Holy Week Traditions in Iloilo: A Reflection of Ilonggo Devotion

Holy Week Traditions in Iloilo: A Reflection of Ilonggo Devotion

Holy Week, which is the week leading up to Easter Sunday, is a significant period for Christians worldwide. In the Philippines, it is a time for reflection, penance, and spiritual renewal, and Ilonggos are no exception. Known for their religious devotion, Ilonggos have their unique traditions that they observe during the Holy Week.

One of the most significant events during Holy Week is the Visita Iglesia, where the faithful visit seven churches on Maundy Thursday to pray and reflect on the seven last words of Christ. In Iloilo, devout Catholics often visit historic churches, such as the Jaro Cathedral, Molo Church, Miagao Church, and Santa Barbara Church. This tradition has been part of Ilonggo culture for many years and remains a popular practice today.

Another tradition that Ilonggos observe during Holy Week is the Pasyon, which involves reading the life, passion, and death of Jesus Christ. Usually recited by a group of people, Pasyon is a way of reenacting Christ’s passion. Some towns in Iloilo even hold Pasyon competitions, where groups compete against each other to see who can recite it best.

A solemn procession of the Santo Entierro, carrying the image of the dead Christ, is a traditional part of the Holy Week in Iloilo.

On Good Friday, many Ilonggos participate in the traditional procession of the Santo Entierro, where they carry the image of the dead Christ in a procession around their town or city. This solemn procession is a way for the faithful to express their devotion and respect for Christ’s sacrifice for humanity. In some parts of Iloilo, particularly in the town of Barotac Viejo and Bala-an Bukid in Jordan Guimaras, a unique reenactment of the crucifixion of Christ called the Taltal is performed. The Taltal involves a man portraying Christ carrying a large wooden cross, while a group of men dressed as Roman soldiers whip him as he walks through the streets. It is a graphic and moving depiction of Christ’s suffering, and it attracts many spectators every year.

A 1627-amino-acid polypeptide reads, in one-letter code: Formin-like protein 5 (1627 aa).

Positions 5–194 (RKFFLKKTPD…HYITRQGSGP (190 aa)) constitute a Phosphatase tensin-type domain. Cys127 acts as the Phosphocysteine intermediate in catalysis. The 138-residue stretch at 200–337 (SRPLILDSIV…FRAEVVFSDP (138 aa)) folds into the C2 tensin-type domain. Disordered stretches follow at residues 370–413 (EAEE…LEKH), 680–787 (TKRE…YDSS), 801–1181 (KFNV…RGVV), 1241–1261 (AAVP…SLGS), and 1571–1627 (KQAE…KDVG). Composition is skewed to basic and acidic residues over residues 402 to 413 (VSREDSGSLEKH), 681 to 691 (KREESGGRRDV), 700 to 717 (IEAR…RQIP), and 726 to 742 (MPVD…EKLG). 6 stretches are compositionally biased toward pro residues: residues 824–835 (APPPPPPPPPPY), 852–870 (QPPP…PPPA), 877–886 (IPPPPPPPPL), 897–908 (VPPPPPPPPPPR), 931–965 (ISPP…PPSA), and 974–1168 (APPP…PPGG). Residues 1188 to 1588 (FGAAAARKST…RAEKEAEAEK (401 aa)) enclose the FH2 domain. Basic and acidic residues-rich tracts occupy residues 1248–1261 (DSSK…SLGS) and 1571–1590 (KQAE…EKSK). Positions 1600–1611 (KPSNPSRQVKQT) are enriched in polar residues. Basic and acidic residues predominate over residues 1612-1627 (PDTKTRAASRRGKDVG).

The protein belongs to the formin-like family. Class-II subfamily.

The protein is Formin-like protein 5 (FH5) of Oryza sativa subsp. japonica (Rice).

Witnessing the solemn yet moving re-enactment of Christ's crucifixion in Barotac Viejo and Bala-an Bukid during Holy Week is a testament to the Ilonggos' deep religious devotion and cultural heritage.

On Black Saturday, some Ilonggos bring their cars to churches to receive blessings. This tradition, known as “Blessing of the Wheels,” is believed to provide protection to vehicles and their passengers. Additionally, some Ilonggos observe the day by staying home and watching the Seven Last Words on television. This is a popular practice, especially for those who cannot attend the Visita Iglesia or the procession of the Santo Entierro. It is a way of commemorating the sacrifice of Christ and reflecting on His teachings during the Holy Week.

During Holy Week, many Ilonggos observe fasting and abstinence. Some Catholics eat only one full meal daily, while others abstain from meat on Good Friday, as a way of showing penance and sacrifice, which are essential aspects of the Holy Week.

Finally, on Easter Sunday, Ilonggos celebrate the resurrection of Christ. Families gather for festive lunches or dinners, and some even participate in egg-hunting activities. This is a time for joy and celebration, marking the end of Holy Week.

Ilonggos have unique traditions and practices during Holy Week. It is a time for reflection, penance, and spiritual renewal, and they observe this week with utmost devotion and respect. From Visita Iglesia to traditional Pasyon and Taltal, the Holy Week in Iloilo is a testament to the religious devotion and cultural heritage of the Ilonggos.

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